Picture: REUTERS
Picture: REUTERS

President Donald Trump cheered the “great news” that Taiwanese electronics giant Foxconn says it is going ahead with plans for a major factory in Wisconsin.

The company announced that following a conversation between Trump and Foxconn chief Terry Gou it was “moving forward with our planned construction of a Gen 6 fab facility”.

The announcement was a reversal from news that the company was scaling back its plans to open a factory and create manufacturing jobs.

“Great news on Foxconn in Wisconsin after my conversation with Terry Gou!” Trump tweeted.

The reports of plans being scaled back were a blow to the administration since Trump had publicly claimed credit for the investment, backed by $4bn in controversial local tax breaks.

Foxconn, which makes devices and components for a host of major technology firms including Apple, had planned to build a factory producing LCD flat-screen televisions and create about 13,000 jobs.

Trump bragged about the plan and appeared alongside Gou at a groundbreaking ceremony in mid-2018 wielding golden shovels.

Global economic climate

The company previously said the changing global economic climate, roiled by Trump’s trade war with China where Foxconn has most of its assembly lines, prompted it to revise its original plans.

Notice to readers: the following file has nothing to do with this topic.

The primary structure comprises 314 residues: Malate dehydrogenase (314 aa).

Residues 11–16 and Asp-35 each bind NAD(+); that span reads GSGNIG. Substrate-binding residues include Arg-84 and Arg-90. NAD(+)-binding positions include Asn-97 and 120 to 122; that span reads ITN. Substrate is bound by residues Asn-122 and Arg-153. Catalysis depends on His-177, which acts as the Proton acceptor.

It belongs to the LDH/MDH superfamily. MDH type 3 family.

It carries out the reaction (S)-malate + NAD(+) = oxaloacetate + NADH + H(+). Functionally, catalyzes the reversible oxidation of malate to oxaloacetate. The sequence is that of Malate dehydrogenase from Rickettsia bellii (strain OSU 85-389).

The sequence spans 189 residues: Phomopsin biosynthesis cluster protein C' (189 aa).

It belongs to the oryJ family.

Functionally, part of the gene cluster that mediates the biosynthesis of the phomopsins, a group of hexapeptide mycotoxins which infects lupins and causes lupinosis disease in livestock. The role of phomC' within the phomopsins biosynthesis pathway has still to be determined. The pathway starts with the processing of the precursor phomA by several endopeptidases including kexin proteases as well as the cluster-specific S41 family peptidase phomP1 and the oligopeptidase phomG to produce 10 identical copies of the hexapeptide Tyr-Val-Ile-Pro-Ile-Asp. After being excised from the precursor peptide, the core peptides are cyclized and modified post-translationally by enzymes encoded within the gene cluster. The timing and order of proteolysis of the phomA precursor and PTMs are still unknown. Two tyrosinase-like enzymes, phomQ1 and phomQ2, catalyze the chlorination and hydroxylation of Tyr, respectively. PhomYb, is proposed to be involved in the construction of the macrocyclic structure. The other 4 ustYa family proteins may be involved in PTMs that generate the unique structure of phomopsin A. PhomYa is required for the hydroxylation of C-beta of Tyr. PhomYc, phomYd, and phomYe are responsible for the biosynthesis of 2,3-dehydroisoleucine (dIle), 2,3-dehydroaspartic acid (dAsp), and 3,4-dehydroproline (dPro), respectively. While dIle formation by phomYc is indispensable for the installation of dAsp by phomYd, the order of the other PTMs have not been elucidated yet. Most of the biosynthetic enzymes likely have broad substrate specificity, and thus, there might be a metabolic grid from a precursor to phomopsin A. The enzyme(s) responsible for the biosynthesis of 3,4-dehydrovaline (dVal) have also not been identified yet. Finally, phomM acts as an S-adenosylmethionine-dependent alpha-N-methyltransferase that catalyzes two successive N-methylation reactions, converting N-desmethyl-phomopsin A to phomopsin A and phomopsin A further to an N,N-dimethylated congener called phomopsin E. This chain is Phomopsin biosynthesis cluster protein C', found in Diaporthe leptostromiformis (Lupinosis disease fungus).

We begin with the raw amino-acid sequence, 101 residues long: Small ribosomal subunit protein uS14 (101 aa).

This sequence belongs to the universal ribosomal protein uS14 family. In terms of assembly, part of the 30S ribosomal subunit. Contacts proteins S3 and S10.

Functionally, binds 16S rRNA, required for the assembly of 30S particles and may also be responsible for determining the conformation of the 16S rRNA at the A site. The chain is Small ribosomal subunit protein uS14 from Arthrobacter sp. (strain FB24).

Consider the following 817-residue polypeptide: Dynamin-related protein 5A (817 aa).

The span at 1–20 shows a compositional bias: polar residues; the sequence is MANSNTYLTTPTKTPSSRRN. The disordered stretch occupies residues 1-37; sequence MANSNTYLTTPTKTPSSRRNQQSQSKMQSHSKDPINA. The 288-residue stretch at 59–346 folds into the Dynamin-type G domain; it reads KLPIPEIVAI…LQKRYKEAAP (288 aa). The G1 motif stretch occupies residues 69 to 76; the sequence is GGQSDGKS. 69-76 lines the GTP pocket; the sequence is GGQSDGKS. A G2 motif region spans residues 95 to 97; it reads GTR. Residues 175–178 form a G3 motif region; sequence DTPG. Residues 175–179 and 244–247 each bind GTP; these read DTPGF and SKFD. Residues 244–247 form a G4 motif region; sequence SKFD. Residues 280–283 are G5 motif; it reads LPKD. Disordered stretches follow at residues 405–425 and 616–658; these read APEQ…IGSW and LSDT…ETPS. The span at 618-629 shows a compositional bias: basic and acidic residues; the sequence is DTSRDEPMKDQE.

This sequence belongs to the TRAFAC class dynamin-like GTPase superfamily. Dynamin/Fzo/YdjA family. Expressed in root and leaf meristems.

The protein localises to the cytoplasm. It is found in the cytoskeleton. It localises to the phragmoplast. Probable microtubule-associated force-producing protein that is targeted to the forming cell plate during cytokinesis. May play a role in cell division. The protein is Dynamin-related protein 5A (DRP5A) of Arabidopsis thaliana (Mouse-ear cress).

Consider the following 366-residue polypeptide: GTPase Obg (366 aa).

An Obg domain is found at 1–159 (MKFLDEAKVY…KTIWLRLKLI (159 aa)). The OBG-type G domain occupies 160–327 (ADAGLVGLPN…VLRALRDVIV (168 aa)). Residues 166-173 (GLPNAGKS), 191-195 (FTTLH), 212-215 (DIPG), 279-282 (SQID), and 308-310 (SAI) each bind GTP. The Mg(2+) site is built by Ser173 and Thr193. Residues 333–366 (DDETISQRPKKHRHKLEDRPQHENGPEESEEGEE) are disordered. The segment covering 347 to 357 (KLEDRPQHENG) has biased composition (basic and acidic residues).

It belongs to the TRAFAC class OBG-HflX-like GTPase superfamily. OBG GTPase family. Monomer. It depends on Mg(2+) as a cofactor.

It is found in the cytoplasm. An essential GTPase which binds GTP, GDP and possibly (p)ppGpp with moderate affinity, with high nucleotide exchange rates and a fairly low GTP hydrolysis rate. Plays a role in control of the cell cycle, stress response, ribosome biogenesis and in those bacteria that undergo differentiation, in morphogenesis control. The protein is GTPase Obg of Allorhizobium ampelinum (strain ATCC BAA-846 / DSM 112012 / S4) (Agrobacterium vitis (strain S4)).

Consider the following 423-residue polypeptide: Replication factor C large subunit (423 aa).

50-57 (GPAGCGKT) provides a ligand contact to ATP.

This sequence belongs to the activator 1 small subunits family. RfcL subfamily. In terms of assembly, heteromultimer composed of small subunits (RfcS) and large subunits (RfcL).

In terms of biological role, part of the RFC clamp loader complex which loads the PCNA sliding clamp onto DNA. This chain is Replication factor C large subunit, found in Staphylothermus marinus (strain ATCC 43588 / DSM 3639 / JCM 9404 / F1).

But the firm now says it is going ahead after “productive discussions between the White House and the company, and after a personal conversation between President Donald J Trump and chairman Terry Gou”.

“This campus will serve both as an advanced manufacturing facility as well as a hub of high technology innovation for the region.”

Foxconn said the decision was also based on a “comprehensive and systematic evaluation to help determine the best fit for our Wisconsin project”.

It did not provide details on employment or products, though it said it intended to “broaden our investment across Wisconsin far beyond our original plans”.

Speaking to thousands of Foxconn employees at a Chinese New Year carnival in Taipei on Saturday, Gou said investing in the US “is undoubtedly a right decision and fits with future economic trends”.

Gou, who described the ongoing US-China trade war as a “major concern”, said he had spoken to Trump by phone.

“US President Trump … shared with me the progress on the US-China trade negotiations and said it is going smoothly, and there will be a deal soon,” Gou said.

Media reports quoted Louis Woo, an assistant to Gou, suggesting the company might scrap the flat-screen factory in favour of hiring more high-skilled engineers for research & development, a move that would lead to far fewer blue-collar jobs and run counter to Trump’s promises.

Foxconn, officially known as Hon Hai Precision Industry, is the world’s largest contract-electronics manufacturer and assembles most of its products in China, leaving it acutely vulnerable to Trump’s tariffs.